A great way to figure out what you want to do as well as what you would never do in the music business is to ask some important questions of yourself in a self-assessment format. Looking in the mirror and really being honest with yourself is the best way to know what’s best for you.
Don’t lie to yourself or answer these questions any other way than with brutal honesty. This assessment is for you, to help you see how certain aspects of your career could work better than others.
While the goal is to find the best fit and even a backup job in music, there is no job out there that is all roses and candy. Plan on hard times, struggles, and issues with any path you choose. But, if you resonate more with one job or position than another, it makes those hard times, difficult tasks, and other issues much easier to handle and get through.
Backup jobs and options aren’t just for those trying to be in the spotlight (but they may be necessary). As you narrow down your list of the best fit for you, realize that studying and learning about some of the options that show up as your second, third, and fourth choices don’t only give you a leg up in your first choice, but expand your knowledge in other areas that you may be able to work in before, during, or after you work toward your primary job.
The first self-assessment questions are from the more creative side and more pointed to the artist who wants to be a musician in the music business.
Who should you play with? Think of and find the people who share your common instrumentation lineups and have the type of personalities you can work with both on and off stage.
Who shouldn’t you play with? Avoid personalities that ignite and upset you. Think about how much time you’re going to spend with someone off the stage. You could make the best chemistry on stage, but you have to work with this person for most of the day off stage. Keep that in mind.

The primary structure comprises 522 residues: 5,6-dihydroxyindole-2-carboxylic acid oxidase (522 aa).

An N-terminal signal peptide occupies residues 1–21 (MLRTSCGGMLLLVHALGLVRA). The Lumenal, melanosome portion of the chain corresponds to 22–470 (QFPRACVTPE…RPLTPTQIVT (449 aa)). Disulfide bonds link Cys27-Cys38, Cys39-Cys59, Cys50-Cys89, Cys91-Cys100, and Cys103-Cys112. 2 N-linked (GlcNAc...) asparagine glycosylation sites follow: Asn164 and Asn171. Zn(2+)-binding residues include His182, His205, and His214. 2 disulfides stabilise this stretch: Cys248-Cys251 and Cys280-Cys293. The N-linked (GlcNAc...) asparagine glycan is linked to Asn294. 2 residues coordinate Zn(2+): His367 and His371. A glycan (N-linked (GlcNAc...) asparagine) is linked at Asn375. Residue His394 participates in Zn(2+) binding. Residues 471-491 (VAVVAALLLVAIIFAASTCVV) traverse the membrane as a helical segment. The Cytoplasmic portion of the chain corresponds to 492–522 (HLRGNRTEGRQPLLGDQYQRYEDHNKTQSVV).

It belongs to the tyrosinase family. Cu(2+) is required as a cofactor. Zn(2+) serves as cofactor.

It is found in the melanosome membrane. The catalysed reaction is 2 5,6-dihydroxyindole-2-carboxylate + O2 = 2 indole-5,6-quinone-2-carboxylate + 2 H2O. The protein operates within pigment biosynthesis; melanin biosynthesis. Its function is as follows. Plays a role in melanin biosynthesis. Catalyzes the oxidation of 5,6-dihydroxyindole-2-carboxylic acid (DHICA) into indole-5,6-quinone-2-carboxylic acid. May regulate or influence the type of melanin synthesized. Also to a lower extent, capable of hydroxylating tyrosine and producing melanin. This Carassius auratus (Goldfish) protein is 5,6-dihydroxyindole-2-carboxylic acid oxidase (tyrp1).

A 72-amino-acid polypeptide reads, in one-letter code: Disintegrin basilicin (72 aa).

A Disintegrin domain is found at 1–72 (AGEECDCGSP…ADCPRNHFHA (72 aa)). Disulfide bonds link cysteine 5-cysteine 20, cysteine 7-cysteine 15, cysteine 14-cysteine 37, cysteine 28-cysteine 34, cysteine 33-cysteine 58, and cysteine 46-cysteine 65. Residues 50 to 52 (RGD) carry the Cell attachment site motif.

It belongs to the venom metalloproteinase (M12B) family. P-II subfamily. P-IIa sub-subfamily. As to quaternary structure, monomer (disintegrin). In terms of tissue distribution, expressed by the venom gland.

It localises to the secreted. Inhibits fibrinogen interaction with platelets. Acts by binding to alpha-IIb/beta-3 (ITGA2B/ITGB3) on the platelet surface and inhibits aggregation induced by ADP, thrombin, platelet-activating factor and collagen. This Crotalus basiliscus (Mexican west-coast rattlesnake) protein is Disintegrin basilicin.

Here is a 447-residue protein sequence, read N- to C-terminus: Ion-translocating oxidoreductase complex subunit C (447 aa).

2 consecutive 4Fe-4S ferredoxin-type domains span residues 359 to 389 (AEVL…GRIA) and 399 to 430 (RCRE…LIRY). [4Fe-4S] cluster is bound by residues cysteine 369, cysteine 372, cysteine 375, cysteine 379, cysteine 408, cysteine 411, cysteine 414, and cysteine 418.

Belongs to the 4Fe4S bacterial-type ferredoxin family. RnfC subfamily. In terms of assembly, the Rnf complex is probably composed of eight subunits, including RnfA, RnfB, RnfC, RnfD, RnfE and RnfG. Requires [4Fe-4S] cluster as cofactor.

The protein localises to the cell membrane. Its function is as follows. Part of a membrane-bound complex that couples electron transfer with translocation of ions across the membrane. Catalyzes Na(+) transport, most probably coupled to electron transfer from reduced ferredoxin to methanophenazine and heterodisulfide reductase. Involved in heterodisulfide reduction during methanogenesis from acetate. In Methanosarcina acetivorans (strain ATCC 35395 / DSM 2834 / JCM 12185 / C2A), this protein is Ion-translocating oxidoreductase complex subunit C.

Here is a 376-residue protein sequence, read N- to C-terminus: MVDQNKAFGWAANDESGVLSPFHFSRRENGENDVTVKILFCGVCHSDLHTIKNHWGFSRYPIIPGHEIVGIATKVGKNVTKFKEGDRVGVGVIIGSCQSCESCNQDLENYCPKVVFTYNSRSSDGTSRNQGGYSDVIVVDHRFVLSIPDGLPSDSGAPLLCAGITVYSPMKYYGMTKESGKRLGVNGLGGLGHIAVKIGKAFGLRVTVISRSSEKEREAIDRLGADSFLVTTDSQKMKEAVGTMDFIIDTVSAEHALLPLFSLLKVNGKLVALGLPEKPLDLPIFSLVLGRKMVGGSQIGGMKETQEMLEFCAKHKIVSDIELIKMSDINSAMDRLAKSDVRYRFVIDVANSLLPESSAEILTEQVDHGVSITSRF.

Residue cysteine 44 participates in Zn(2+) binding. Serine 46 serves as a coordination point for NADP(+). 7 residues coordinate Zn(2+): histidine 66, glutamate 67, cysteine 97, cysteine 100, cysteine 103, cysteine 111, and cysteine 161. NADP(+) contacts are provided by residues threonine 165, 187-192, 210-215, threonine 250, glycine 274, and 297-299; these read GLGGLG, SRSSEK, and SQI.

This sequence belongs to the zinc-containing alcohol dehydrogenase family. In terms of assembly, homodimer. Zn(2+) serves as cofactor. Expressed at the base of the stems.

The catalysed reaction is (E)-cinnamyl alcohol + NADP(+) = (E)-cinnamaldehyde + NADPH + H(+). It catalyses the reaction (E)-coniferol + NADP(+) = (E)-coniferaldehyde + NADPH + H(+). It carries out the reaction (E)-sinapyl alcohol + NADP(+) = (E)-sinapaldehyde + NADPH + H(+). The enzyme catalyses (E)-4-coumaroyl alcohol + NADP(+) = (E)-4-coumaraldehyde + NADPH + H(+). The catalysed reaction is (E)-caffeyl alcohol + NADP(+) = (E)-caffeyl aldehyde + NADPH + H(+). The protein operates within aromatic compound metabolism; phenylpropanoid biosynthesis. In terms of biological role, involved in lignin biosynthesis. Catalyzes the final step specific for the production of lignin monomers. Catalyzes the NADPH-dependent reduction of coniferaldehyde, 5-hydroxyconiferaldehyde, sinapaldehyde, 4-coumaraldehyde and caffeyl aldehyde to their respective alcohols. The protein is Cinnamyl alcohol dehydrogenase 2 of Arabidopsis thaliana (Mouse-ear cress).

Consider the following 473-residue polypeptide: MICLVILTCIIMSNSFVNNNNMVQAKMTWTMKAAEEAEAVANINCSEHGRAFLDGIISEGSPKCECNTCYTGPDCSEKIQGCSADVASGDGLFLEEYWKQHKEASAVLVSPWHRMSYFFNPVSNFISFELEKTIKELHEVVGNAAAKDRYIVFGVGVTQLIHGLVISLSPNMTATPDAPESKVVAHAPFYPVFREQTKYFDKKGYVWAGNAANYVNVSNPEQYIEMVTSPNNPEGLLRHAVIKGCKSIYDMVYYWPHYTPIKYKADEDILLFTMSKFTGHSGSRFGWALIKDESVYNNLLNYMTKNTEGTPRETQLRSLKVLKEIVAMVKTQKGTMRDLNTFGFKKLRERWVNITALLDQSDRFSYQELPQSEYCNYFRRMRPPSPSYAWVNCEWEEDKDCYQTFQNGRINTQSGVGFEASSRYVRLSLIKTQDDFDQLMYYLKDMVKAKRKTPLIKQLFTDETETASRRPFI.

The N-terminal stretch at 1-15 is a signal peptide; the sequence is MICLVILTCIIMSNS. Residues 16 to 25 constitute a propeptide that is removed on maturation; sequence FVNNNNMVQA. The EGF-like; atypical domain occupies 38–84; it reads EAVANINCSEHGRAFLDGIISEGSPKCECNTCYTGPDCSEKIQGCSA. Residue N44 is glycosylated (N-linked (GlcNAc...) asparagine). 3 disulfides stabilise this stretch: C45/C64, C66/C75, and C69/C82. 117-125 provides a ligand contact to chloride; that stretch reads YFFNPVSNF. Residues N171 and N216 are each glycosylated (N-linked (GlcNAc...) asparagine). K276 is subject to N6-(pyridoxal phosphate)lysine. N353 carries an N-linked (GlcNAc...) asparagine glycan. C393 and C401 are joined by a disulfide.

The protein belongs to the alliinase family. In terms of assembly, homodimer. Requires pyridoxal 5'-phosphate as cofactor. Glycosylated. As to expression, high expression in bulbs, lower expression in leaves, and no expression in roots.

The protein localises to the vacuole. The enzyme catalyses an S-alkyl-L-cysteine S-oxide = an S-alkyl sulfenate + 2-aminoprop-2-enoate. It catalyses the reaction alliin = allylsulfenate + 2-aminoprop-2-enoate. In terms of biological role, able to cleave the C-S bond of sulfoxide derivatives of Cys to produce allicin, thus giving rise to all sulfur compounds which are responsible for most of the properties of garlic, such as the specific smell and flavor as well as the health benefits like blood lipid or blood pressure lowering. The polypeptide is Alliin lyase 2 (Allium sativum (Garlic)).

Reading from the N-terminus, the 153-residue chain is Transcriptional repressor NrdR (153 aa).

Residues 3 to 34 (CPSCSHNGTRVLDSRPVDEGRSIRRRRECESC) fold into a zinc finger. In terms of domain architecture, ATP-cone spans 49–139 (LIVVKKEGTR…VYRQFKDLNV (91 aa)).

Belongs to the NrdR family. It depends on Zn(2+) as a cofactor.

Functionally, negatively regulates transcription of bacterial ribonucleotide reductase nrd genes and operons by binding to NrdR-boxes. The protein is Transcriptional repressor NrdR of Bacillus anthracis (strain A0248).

Who do you want to work with and not want to work with? Some artists want to go completely DIY, whereas others want to get signed or supported. Some look to do home recordings; others want to go to larger studios. Work with those who are on the same page with their approach.
What are your most favorite and least favorite genres? This is something to share with others, but also can help to understand the versatility of yourself and the potential options that are available in the music business for you. This helps to describe your sound and influences to reach more potential fans down the road.
Who are your biggest influences both inside and outside of music? Listing, sharing, and comparing what you love, where you came from and what you are about can help to connect you with others who have similar influences as well as creating great marketing content down the line to entice fans and followers.
Who are your biggest comparisons? Sharing your comparisons with other musicians to narrow down who to play with while also sharing this information with fans and in your marketing connects you to that many more people.
The next questions are biggies for everybody wanting to go into the music business.
What does success look like to you? Define your vision and what success means to you; then decide with whom you want to work and play. Success comes in many forms and can mean many things to different people. Working with those who are on the same page makes for a better working environment for everyone.
Where do you want to live? Where you want or have to live should be addressed. Whether you have family commitments or need be live in a specific city or area of the country, addressing this with others early on can keep location problems from showing up later.
When posing questions to band mates or other business associates, don’t look for them to provide perfect answers. You don’t need to all think or feel the same to be a good fit. Friction and difference can help with creativity and business both. Just make sure that the differences still allow you all to go after the same goals together . . . and without really getting on each other’s nerves.